Feline freedoms in Canberra could be curtailed if a new report is adopted by the ACT Government. Penned by an academic, Kathy Eyles, from the ANU’s Fenner School and an ACT Government environmental planner, the report is being considered by Territory and Municipal Services Minister Shane Rattenbury. The report recommends that cats should be permanently prohibited from the alfresco lifestyle, effectively ‘containing’ them forever… and ever.
The report is in response to the devastating impacts cats can have on the environment, and with most of Canberra’s suburbs being within roaming distance of a high density of little native faunae, the environmental impacts can be quite catastrophic.
As it is presently illegal to allow your little moggies to roam in new ACT suburbs, many cat owners have curbed their critters to the cosy confines of the indoor chesterfield or outdoor cages.
In his plight to balance the needs of cat owners and the native faunae, kangaroo culling Rattenbury will have to consider the repawt’s council carefully. Asking cat owners to confine their cats forever will be a tall order – let alone an enforceable one. Referring to the possible prohibition, Rattenbury said, ‘I think if we were to go down that path there would need to be a long lead-in time’.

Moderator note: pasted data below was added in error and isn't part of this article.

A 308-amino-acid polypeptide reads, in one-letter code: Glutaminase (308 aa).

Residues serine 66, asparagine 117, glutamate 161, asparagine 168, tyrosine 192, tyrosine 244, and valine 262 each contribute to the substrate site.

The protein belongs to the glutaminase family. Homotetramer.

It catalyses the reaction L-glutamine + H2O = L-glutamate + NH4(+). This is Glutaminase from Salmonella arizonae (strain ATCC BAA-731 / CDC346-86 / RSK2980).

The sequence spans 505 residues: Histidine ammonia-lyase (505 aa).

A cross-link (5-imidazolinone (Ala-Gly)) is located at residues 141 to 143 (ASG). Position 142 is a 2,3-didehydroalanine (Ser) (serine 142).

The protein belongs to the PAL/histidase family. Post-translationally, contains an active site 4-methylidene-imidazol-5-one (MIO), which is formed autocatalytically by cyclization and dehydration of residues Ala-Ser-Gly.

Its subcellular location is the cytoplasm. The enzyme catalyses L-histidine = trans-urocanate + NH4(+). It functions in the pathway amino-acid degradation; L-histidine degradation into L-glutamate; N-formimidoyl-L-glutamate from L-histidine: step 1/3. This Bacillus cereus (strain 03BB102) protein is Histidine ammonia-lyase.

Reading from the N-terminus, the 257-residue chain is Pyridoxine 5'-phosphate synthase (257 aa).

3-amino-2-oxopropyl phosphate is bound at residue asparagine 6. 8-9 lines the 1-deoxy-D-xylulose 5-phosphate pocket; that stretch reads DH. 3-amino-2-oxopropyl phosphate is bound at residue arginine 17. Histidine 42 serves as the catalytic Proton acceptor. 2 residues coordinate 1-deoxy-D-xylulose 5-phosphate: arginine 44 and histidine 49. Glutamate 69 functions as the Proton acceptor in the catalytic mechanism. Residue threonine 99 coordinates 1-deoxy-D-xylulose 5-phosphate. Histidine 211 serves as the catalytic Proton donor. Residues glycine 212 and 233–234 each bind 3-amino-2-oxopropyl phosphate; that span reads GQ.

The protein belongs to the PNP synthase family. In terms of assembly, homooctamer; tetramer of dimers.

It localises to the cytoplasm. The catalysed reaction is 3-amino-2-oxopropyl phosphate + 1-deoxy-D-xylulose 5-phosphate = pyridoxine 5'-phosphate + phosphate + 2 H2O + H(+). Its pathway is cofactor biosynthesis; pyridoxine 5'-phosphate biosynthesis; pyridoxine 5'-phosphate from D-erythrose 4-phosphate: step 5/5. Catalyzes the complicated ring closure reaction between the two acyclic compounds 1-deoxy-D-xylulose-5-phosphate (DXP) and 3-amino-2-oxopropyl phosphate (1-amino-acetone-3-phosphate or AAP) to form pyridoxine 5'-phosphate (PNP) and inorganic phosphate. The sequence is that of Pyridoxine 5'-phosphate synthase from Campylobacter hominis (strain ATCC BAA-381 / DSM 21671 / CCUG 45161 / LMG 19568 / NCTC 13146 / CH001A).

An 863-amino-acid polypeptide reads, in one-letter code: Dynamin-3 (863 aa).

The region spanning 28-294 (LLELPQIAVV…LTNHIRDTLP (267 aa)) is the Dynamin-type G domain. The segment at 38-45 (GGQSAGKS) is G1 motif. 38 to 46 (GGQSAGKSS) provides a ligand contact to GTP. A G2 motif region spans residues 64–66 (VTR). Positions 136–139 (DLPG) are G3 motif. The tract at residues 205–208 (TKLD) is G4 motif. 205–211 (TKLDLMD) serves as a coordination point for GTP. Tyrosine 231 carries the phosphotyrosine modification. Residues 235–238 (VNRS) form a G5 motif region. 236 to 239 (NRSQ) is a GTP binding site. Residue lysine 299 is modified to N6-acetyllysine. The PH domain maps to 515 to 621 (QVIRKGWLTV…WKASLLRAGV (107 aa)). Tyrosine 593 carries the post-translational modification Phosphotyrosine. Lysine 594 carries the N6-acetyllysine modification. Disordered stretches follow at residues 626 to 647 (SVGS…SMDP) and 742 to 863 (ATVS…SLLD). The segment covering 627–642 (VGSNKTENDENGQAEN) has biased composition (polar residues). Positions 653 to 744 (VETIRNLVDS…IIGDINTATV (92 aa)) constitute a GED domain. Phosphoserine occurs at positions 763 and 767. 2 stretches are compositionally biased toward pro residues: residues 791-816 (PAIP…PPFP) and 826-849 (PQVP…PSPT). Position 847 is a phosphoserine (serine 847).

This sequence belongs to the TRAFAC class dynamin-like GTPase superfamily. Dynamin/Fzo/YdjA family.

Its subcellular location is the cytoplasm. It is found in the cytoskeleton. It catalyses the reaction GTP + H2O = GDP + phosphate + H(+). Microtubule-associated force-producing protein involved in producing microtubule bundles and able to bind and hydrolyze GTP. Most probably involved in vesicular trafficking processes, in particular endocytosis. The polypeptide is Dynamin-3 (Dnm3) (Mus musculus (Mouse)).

On a more serious note, the news comes as feral cats have recently ripped through the last bilby population in Australia in Queensland’s Astrebla Downs National Park.
Growing up in the country, I was quite used to humanely shooting feral cats. The carnage they would cause to beautiful native birds was awful, and they pretty much wiped out the antechinus population – a spritely and determined little marsupial known for mating itself to an exhausted death.
Although the situation may be different here in Canberra, the development does prompt some moral questions for our community to consider. Does the Government have a right to dictate that all cats should remain indoors, and if it does; is it ethical to own a cat at all?